I remember being so thrilled when I first heard that Paul Rudd and Michael Douglas were joining the Marvel Cinematic Universe, but at the time, I had no idea who Ant-Man was nor did I know anything about Dr. Hank Pym and the Pym Particle. I therefore didn’t have any expectations when I bought my ticket for Ant-Man. My only expectations came from some of the kids in a play I was directing; one said it was just as good as Guardians of the Galaxy, and another said it was better (a bold statement, I must say). Needless to say, I was pretty pumped to sit down to see it (not only that, but it was the first movie I would see in a theater in three weeks since that last one).
After seeing the film, I can say that it is a fun, summertime blockbuster filled with nicely shot action sequences and super-cool graphics, however I left with the impression that the story really wasn’t about Ant-Man so much as it was just a carefully crafted introduction to the Pym Particle. Not that there’s anything wrong with setting up the foundations of MCU Phase 3, but to do so at the expense (even if ever so slightly) of a good story with the type of character gravity we Marvel fans have adored for so long is not what I expected.
But maybe that’s for the better. Because, even with all that being said, I was still pleasantly surprised by Ant-Man‘s simplicity. Compared to the rest of the MCU, it feels like a calming breath of fresh air. Not to downplay its value in the MCU dramatically intense canon, but the story flow is considerably more relaxed in this film. In some particular moments, the stakes are extremely high, but for the majority of the time, we’re left with watching a retired super-hero pass on his legacy to an uninitiated stranger in a safe and nonthreatening environment.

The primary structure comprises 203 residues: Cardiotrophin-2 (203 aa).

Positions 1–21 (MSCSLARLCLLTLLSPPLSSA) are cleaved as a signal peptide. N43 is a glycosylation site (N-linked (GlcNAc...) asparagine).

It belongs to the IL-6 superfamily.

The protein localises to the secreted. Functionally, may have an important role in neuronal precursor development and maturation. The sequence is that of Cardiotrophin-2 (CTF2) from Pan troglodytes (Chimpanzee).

I wish Paul Rudd’s Scott Lang/Ant-Man had been more of a dynamic character instead of the static schlub, but he did well with what he was given. Michael Douglas as Dr. Hank Pym was at moments heartwarming and endearing and at others firm and staunch – the array of acting chops one would expect of Michael Douglas. The most tender moments of the film are whenever Dr. Pym speaks of Scott like one of his own children (more on that later), and the chemistry between Douglas and Rudd is a wonder to behold. Other shout-outs go to Evangeline Lily as Hope van Dyne and Corey Stoll as the villainous Darren Cross/Yellowjacket.
I liken Ant-Man to the satyr plays of Greek theatre; whenever a trilogy of tragedies had transpired, a fourth play of comedic relief would help the audience cope with what all they had just experienced – to help them remember to breathe after holding their breath after a highly climactic scene had just taken place. So here we are at the end MCU Phase 2 and at the beginning of MCU 3, and Ant-Man reminds us to breathe (if for any reason, to get us pumped for what’s coming up next…be sure to stay after all the credits to see what I’m talking about).
The Christian Angle: Spiritual Adoption
As I alluded to earlier, some of the most powerful moments in Ant-Man happen when Dr. Pym speaks of and speaks to Scott Lang as if he were one of his own children. It is especially compelling since Scott had sinned against Pym, and the latter is quick to offer forgiveness. He even wants Scott to readjust those skills that had made him a criminal and use them for the greater good.
So it is with God. Whenever we sin against God, He always offers forgiveness; rather, it has already been offered for all of humanity when let His own Son die for our sins against Him. Once we accept that gracious gift, we are then transformed into one of God’s own children, and part of that transformative process may (and probably will) include turning the skills that separated us from God into gifts that restore us and others back to Him. And we know we’re in good hands with a Father like that.